Art has always been about expression. But for some artists, art as a vehicle for communication takes on profound importance.
Artists with mental disabilities often reach out with their creative works to express themselves in ways they are unable to in mainstream society. Increasingly, works by artists who might be called mentally challenged are being shown in museums and sold in galleries.
The movement known as "outsider art" has been gaining ground in the United States for the past 10 years, propelled by a growing recognition that a so-called disability does not stand in the way of the freedom to create with unfettered vision. Curators, collectors, and artists are working to help legitimize the movement further.
The first large-scale exhibit of New England artists with disabilities recently opened in Boston at the Federal Reserve Bank of Boston Gallery. Titled "Pure Vision: New England Artists With Disabilities," the show presents more than 250 works by 85 artists, ranging from Joseph Copeland's intricately designed cardboard truck and crane to Gayleen Aiken's watercolors of her imaginary family. The show is considered a momentous step toward giving talented but nontraditional artists recognition in New England.
"Outsider art is one of the most important art movements of the 20th century," says curator Margaret Bodell. "The more it's out there, the more boundaries we can break down."
One of the biggest misconceptions surrounding outsider art is that before people see it, they think the work won't be great, says Ms. Bodell. But they are always surprised. The skill and style can surpass what is in other galleries.
Bodell describes outsider art as "truly genuine. It has a soulfulness, playfulness, without constraints, intuitive, and self-taught." In the art world, it is often inspirational: Ideas in this room "will get ripped off," says Bodell, a longtime advocate for outsider art and owner of the Bodell Gallery in New York. She hopes to take the exhibit to other cities in the US.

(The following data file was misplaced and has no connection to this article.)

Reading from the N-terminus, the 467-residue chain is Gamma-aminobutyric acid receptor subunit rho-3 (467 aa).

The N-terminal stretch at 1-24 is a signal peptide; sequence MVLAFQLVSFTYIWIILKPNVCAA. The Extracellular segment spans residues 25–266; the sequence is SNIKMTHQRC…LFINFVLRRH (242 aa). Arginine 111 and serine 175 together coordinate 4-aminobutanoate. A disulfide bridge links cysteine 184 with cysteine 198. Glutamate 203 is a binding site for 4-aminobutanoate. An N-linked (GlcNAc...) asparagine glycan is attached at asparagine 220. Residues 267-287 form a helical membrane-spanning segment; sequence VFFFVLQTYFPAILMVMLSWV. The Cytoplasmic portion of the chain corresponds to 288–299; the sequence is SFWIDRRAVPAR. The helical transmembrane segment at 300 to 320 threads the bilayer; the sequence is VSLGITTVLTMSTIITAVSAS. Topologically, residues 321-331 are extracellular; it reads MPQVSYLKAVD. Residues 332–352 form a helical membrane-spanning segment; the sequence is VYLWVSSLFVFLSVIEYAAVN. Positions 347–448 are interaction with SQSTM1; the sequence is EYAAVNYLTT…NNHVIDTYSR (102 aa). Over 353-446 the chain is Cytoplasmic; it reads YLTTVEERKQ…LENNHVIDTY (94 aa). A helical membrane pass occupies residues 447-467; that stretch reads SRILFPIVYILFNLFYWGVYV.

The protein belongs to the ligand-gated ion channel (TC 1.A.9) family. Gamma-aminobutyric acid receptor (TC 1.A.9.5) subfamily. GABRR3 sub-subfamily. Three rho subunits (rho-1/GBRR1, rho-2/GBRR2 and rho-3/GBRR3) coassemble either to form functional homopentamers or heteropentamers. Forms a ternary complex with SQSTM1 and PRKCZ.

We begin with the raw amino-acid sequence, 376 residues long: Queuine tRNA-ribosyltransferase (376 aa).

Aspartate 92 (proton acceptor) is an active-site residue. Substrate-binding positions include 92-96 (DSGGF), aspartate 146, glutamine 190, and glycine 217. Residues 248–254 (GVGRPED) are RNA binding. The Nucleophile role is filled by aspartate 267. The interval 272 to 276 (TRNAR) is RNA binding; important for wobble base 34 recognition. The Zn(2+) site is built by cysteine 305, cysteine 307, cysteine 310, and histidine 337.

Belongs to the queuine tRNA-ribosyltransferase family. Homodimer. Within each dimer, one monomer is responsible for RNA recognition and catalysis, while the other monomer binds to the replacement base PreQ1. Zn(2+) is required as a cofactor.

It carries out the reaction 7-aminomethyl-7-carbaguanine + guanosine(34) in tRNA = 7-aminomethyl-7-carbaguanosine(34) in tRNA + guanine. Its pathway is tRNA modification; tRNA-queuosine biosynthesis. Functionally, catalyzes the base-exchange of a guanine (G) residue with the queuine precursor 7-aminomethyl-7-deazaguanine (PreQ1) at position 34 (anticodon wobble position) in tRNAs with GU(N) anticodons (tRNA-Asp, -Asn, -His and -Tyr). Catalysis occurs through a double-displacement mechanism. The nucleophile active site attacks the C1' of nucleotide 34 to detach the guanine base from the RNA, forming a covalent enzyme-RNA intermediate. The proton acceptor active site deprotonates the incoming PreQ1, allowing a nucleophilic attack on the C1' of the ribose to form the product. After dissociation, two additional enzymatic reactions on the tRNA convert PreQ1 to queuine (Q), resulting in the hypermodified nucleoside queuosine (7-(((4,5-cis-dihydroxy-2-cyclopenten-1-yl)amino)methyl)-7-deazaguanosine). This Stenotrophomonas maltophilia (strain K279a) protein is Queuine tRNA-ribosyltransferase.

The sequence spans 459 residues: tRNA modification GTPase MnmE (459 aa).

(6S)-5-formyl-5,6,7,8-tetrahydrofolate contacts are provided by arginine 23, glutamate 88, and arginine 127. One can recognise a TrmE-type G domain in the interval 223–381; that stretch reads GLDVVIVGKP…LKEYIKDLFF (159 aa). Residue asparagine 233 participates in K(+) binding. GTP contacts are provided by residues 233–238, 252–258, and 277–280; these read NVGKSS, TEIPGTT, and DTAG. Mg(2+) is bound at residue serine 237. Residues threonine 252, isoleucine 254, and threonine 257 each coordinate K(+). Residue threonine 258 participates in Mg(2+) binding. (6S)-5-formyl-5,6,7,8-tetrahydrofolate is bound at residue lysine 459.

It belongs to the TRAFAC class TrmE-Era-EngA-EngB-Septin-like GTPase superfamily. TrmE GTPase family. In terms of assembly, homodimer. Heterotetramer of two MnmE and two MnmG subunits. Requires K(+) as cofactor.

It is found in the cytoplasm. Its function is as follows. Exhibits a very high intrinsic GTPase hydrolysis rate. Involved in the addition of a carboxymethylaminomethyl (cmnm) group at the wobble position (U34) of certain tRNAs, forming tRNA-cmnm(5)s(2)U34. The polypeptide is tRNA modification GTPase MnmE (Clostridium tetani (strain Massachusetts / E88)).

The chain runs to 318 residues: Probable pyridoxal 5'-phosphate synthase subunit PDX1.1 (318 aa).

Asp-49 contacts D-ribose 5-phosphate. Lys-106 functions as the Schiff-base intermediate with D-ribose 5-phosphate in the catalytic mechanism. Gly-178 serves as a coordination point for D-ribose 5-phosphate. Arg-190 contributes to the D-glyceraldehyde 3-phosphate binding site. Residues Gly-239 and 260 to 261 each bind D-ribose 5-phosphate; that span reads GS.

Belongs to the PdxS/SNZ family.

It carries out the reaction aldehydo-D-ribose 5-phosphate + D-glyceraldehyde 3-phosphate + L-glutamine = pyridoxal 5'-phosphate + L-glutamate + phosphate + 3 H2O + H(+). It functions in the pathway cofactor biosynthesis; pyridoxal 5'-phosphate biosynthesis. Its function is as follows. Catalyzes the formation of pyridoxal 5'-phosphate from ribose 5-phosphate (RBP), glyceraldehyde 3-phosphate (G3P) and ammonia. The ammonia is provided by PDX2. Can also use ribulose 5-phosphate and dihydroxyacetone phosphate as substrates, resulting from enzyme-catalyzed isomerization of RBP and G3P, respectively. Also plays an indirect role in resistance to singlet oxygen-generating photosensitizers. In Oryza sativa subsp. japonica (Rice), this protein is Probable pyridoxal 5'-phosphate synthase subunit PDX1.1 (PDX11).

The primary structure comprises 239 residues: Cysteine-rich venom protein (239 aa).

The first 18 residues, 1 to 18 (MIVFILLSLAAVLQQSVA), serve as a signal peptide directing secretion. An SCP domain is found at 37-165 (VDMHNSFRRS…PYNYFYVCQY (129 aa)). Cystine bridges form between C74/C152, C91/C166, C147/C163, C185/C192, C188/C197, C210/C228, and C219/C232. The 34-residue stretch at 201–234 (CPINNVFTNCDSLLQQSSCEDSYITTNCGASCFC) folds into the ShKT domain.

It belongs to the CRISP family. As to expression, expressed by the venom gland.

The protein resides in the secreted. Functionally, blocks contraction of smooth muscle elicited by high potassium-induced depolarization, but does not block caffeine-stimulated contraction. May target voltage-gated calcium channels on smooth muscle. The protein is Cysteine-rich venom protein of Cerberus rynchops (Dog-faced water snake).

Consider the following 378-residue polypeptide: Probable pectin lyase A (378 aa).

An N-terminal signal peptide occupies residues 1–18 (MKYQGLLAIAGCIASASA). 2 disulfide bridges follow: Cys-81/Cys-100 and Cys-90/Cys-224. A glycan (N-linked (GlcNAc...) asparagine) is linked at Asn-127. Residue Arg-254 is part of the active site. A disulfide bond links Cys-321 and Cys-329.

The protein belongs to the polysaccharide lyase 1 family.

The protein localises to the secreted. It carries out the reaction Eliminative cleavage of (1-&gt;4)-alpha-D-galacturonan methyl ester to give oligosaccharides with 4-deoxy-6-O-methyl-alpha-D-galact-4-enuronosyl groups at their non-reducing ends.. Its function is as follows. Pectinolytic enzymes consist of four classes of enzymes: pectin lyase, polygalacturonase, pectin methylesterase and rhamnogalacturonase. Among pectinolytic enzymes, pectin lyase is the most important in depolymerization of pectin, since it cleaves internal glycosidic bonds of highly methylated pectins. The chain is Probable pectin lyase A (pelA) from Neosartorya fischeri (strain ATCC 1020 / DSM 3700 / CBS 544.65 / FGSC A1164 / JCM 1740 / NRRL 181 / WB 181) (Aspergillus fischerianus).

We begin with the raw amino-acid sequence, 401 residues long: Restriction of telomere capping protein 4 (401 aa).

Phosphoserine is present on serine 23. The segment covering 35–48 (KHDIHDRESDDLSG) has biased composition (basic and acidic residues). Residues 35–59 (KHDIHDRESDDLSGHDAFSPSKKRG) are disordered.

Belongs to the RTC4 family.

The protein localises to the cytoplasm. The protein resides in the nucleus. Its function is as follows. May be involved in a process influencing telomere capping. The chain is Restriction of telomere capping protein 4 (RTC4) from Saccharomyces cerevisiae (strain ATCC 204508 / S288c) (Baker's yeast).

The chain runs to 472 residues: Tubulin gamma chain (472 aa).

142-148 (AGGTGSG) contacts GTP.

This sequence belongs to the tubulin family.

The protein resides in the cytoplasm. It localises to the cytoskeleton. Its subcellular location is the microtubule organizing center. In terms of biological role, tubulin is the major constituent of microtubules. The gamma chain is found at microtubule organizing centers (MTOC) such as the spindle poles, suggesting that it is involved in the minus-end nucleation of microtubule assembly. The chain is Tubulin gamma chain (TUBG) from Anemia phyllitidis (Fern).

While some of the works here are delightfully childlike, others are calculated and intricate. Christopher Platt, of Watertown, Conn., is an expert draftsman, and he draws the same mansion every day, with one or two variations.
Henry Bromley of New Haven, Conn., made a huge drawing in which he repeatedly wrote the number 1210 in columns and blocks. Lately, he has been fulfilling requests from local rock musicians to do custom art on hoods of cars. A photo of his 1976 Dodge Dart "1210" appears alongside his piece.
Carmella Salvucci, of Boston, fills her paintings with brilliant color, something she has said makes her happy.
Historically speaking, outsider art was first identified and collected by French painter Jean Dubuffet in the 1940s. What he called l'art brut - raw art - was art that had not been influenced by culture. Compared with countries like France and Brazil, the US has been slow to accept outsider art.
The magazine Raw Vision - "the international journal of intuitive and visionary art" - speaks of raw art as "uncooked" and "unadulterated" by culture. "Raw because it is creation in its most direct and uninhibited form. Not only were the works unique and original but their creators were seen to exist outside established culture and society."
For her part, Bodell specializes in seeking out undiscovered outsider artists. Blue-chip outsider artworks fetch high prices at auctions, but "it's way more interesting to work with artists and help develop their careers," she says.
About half of the artists represented in this exhibit participate in New England arts organizations, such as Webster House and Gateway Crafts, which offer people with disabilities opportunities to create artworks and sell them. Most of the works in "Pure Vision" are for sale, ranging from $300 to $3,000.
"Formally showing and selling their art may be a steppingstone to other goals and accomplishments. It can provide a tremendous boost in self-esteem," says Sheldon Bycoff, president of Vinfen, a nonprofit provider of community-based services for people with disabilities and a sponsor of the exhibit.
Janet Poor, a "Pure Vision" team member, adds that "making art is a soothing, calming thing. It's a form of therapy." She tells the story of seeing two of the artists at the opening reception acting so proud and confident. "That may have been the first time in their lives that they have ever been admired." Trusting someone with your artwork is also a growth step for some of these artists, she points out. Some want to sell; others do not.
Many viewers describe the exhibit as eye-opening. "The artists' disabilities fall away once you come through the door," says Bodell. "You're not thinking about disability anymore, you're thinking about the astonishment and brilliance....
"You don't think something's wrong; it's right."
* 'Pure Vision: New England Artists With Disabilities' runs through Oct. 1 in Boston. The exhibit may travel to other cities.